Example: if the scores are A:103, B:50, C:50, D:10 then B and C spilt the net result of +13 between them: each wins 6.5 while A pays 53 and D collects 40.
This variation introduces considerable late game strategy as players jostle for position. Minor differences in scores often lead to major differences in outcome. One less obvious result occurs when two or three players are about to go out - at, say, 90 points - while the remaining one or two are still very low - say around 20 points. At that point the high score players can maximize their results by ending up with the highest score so they tend to fight over the remaining points. Also, if there are two or three players with low scores they, too, may be in a position to maximize their results by taking more points than their opponents.
Leanne Schwenneker suggests scoring the 10 of hearts as 10 penalty points, for a total of 35 points per deal. All other rules for hearts are unchanged. This calls for a slightly different strategy to avoid getting caught with either the 10 or the Q. If you get both, naturally you hope/wish you had all the other high hearts to shoot the moon.
This interesting two-player variant with a dummy was contributed by Gordon Huse . This game allows for all 52 cards to be played while minimizing the effect of chance, once the cards are dealt. It provides for each player knowing, to a large degree (the whereabouts of 48 of 52 cards are known), what the other player's cards are - without this being an advantage or disadvantage. It is both. It also provides an opportunity for either player to Shoot the Moon (ie. make a successful "run").
- This game is played with a standard 52-card pack. The ranking order of cards for all suits is 2 (lowest)-3-4-5-6-7-8-9-10-J-Q-K-A (highest).
- The penalty cards are the Queen of Spades (13 points) and all the Hearts (1 point each).
- Deal 16 cards to each of the two players and a third hand (hereafter referred to as the "dummy hand") of 16 cards, face up.
- Deal 4 cards, face down, into the blind.
- Arrange the cards in the dummy hand in order by suit and rank, to facilitate play.
- Pass three cards, face down, to your opponent. He does likewise and each player includes these cards in those he will play.
- The holder of the two of clubs must lead it. If it is not in either of the two live players' hands, go to the three, four, and so forth. If no club is in either of the two players' hands, go to the two of diamonds, three of diamonds, etc.
- After a card is led, the opponent of the leader must first play a card from his hand and then a card from the dummy hand. The order of his play (personal vs dummy hand) is in fact inconsequential. If either of the cards he plays beats the original card led, he takes the trick and leads again. If not the leader takes the trick and leads again. As in any Hearts game, suit must be followed whenever possible, both by the second player's personal hand and by the dummy hand.
- The dummy hand can never win a trick and can never lead. If the dummy plays the highest card of the suit led, the opponent of the leader (the player who played the dummy card) wins the trick and leads to the next.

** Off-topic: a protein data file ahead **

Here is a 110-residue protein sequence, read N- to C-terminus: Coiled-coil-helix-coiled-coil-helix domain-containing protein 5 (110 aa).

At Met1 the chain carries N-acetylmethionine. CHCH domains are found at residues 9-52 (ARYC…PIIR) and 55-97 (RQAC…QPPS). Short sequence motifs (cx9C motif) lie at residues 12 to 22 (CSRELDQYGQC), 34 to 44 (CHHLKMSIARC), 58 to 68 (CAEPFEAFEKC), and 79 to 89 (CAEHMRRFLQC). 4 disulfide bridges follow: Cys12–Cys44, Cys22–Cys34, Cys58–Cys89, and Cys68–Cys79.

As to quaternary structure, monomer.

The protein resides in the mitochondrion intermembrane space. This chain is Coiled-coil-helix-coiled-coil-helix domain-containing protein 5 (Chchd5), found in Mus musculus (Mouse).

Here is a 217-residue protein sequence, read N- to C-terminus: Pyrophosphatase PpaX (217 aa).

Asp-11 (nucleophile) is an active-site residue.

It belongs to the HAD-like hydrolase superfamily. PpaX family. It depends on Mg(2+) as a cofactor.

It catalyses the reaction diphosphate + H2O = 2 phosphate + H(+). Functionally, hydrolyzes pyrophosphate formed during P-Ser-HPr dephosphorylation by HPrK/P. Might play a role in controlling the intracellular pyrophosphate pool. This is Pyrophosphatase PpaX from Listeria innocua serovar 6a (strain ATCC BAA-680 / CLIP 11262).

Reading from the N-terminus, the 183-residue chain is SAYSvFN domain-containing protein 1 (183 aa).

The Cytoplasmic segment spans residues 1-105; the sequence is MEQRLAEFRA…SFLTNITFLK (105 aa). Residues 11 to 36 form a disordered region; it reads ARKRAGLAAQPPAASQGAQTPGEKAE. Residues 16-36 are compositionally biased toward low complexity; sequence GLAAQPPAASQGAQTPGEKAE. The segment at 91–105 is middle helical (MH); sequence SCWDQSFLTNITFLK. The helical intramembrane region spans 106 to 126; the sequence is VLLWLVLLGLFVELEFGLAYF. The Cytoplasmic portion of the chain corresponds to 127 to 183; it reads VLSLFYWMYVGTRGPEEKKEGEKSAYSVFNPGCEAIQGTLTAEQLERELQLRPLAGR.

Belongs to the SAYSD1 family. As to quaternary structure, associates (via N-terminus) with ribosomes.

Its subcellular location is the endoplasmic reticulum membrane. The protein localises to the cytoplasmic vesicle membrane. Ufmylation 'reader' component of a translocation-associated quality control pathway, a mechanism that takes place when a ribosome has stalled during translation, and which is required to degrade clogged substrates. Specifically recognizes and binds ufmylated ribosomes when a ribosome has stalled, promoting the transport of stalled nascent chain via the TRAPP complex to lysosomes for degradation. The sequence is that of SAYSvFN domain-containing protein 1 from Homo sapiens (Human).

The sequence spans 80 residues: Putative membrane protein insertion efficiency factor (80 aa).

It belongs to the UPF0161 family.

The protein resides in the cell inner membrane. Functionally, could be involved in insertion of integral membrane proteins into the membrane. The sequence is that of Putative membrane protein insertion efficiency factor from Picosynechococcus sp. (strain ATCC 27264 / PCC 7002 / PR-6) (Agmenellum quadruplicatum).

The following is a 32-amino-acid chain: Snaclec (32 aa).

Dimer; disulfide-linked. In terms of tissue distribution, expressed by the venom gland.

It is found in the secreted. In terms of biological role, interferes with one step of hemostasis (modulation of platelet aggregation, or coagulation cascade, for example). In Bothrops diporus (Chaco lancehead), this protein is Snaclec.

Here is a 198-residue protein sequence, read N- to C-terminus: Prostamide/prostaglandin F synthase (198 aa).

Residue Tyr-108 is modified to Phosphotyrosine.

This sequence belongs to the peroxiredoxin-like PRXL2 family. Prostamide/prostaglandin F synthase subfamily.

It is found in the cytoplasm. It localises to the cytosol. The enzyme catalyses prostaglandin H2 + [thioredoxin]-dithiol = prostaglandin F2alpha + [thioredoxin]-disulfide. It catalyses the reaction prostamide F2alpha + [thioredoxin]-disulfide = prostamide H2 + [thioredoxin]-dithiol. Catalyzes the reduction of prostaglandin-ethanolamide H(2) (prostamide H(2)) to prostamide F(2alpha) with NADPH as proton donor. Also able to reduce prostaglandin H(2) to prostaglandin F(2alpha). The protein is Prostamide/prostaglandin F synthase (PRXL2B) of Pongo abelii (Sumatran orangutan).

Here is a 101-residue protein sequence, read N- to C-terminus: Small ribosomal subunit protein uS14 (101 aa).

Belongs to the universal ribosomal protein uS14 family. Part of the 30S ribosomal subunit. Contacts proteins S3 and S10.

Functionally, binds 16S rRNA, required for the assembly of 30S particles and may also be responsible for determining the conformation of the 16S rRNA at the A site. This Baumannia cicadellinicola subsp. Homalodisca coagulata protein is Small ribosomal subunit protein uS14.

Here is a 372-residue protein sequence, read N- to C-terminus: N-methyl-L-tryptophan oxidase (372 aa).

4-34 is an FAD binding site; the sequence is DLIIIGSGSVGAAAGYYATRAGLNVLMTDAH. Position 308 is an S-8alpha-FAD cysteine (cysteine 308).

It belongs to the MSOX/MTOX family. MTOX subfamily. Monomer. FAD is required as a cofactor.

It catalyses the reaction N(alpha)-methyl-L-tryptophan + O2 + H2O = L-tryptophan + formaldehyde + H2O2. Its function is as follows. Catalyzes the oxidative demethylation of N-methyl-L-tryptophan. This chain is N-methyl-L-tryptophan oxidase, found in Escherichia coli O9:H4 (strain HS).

- No penalty cards may be played on the first trick.
- You cannot lead a penalty card (a heart or the Queen of spades) unless a heart or the Queen of spades has been played in response to a previous (non-penalty card) lead.
- Whoever takes (wins) the first trick on which a penalty card has been played wins the Blind. The blind is examined by that player only and then included in the players "played cards" stack. It is not shown to his opponent. As with any card or trick, after it is thrown in the stack it may not be examined again. If the Heart and/or the Queen of Spades is in the blind it counts towards the point total of the player who won it.
- After the blind has been taken, players are free to lead any card - you may lead a heart or the Queen of spades if you wish.
- Provided that each player wins at least one penalty card, the value of the penalty cards taken by each player is added to that player's running total score.
- If a player shoots the moon by winning all 14 penalty cards, he has the option to subtract 26 points from his own score or to add 26 points to his opponent's score.
- When either player's score reaches 100 points or more, the player with the lower score wins.
Contributed by Paul Hoemke
The rules of Hearts are followed, but the scoring is altered.
Each player still scores points, mostly penalty points, for cards they take in the tricks that they win. And each Heart taken in a trick scores one penalty point. But the Queens taken in tricks can affect a player's point total in different ways.
- The Queen of Spades is the cruel Queen. She scores 13 penalty points.
- The Queen of Diamonds is the generous Queen. She reduces your penalty points by 10.
- The Queen of Hearts is the loving Queen. If you take both the Queen of Hearts and the Queen of Spades in your tricks, neither card will score any penalty points.
- The Queen of Clubs is the mischievous Queen. She reverses the value of all of the points in your tricks. Penalty points become point reductions, and point reductions become penalty points.
You "Shoot the Moon" when you take all of the Hearts plus any of the Queens. You have no choice. Figure out what points you would have scored, and each of your opponents scores those points instead.